In the wake of “Citizens United v. Federal Elections Commission” and the Obama/Alito kerfuffle, I give you the First Amendment, as seen through the eyes of lefty statists:
"Congress shall make no law respecting an establishment of religion, or prohibiting the free exercise thereof; or abridging the freedom of speech*, or of the press**; or the right of the people peaceably to assemble†, and to petition the Government for a redress of grievances."‡*Except inconvenient political speech.**If new forms of communication media are developed in the future (e.g. radio, television, internet), Congress shall be permitted to make laws abridging communication involving those media.†Exception: Congress shall make laws abridging the right of the people to peaceably to assemble into groups of individuals known as corporations, particularly in cases in which these groups spend large sums of money exercising their "right" to communicate.‡Unless the attempt to redress grievances involves spending money on political campaigns within the 60 day period preceding an election.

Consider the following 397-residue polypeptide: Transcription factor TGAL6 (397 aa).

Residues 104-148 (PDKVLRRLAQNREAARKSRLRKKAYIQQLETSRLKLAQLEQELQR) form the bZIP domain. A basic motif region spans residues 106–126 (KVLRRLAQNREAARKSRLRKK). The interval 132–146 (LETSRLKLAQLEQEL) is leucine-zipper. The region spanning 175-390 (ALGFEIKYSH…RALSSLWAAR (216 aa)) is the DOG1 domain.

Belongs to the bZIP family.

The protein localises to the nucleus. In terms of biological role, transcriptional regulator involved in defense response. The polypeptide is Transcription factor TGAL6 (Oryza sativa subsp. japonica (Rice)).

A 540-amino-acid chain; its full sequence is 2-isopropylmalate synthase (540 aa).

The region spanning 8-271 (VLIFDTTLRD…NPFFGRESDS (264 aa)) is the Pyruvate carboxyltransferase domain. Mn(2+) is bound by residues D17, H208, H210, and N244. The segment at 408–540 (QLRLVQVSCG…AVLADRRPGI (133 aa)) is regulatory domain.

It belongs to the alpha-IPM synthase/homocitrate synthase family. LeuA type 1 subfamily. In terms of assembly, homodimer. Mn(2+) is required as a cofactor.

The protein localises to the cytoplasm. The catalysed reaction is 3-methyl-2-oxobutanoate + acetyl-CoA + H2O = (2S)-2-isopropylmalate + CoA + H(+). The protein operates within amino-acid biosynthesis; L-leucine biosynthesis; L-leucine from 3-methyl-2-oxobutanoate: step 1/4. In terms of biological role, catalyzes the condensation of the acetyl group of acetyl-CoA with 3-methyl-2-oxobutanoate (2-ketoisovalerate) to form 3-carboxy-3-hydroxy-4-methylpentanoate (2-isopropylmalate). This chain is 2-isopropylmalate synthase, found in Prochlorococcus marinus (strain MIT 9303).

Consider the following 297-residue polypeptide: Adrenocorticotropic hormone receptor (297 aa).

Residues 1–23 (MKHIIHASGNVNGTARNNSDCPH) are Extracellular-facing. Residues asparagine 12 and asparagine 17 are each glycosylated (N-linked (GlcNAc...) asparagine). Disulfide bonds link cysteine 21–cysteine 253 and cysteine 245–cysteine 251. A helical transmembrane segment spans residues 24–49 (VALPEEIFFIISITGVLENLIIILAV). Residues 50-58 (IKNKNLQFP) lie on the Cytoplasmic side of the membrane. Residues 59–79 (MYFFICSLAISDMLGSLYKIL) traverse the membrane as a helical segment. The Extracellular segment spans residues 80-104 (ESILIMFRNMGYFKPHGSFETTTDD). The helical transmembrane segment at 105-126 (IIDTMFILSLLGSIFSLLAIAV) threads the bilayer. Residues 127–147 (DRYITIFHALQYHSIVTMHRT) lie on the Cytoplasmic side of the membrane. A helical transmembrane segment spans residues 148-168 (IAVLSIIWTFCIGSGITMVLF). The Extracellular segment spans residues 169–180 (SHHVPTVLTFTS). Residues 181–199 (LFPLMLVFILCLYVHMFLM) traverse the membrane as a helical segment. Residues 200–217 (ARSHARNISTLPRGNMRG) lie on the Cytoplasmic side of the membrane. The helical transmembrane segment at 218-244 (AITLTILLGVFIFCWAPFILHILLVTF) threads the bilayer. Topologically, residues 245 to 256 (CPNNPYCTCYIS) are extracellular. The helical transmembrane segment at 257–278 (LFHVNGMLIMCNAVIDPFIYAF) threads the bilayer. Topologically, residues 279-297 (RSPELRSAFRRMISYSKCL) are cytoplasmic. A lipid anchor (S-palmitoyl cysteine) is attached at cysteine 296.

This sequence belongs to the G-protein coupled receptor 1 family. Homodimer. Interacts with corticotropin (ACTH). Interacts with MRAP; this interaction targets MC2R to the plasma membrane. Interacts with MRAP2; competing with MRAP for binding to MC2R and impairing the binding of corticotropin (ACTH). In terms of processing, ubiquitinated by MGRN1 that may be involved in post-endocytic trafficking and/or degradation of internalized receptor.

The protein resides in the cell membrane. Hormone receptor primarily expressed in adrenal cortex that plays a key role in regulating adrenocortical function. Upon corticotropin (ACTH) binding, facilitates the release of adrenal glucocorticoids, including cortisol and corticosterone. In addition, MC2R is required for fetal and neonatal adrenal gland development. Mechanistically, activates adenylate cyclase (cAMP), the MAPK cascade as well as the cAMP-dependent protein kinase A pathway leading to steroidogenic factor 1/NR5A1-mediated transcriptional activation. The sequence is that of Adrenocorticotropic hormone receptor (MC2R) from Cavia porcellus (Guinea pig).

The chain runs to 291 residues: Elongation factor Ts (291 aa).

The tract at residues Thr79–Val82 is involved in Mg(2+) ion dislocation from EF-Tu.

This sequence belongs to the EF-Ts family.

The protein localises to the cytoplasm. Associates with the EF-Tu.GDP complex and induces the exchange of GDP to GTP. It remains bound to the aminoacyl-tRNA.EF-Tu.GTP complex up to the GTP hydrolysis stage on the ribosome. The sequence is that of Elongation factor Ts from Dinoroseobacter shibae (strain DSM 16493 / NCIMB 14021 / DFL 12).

Now, from constitutional novice, some thoughts on the First Amendment:
Congress shall make no law respecting an establishment of religion, or prohibiting the free exercise thereof; or abridging the freedom of speech, or of the press; or the right of the people peaceably to assemble, and to petition the Government for a redress of grievances.
- Take special note of the words "NO LAW."
- Let those words sink in.
- The First Amendment is not just about "speech." It's about freedom of communication. It's about freedom of assembly (you can even form an evil corporation if you wish). It's about the freedom to redress grievances (no exceptions).
So a group of people assemble and form a corporation ― and they communicate their thoughts in print, online, and over the airwaves. What part of the First Amendment provides wiggle room for the Imperial Federal Government to stop that?
There is no wiggle room. Those who despise the First Amendment have only one option before them: to amend the Constitution.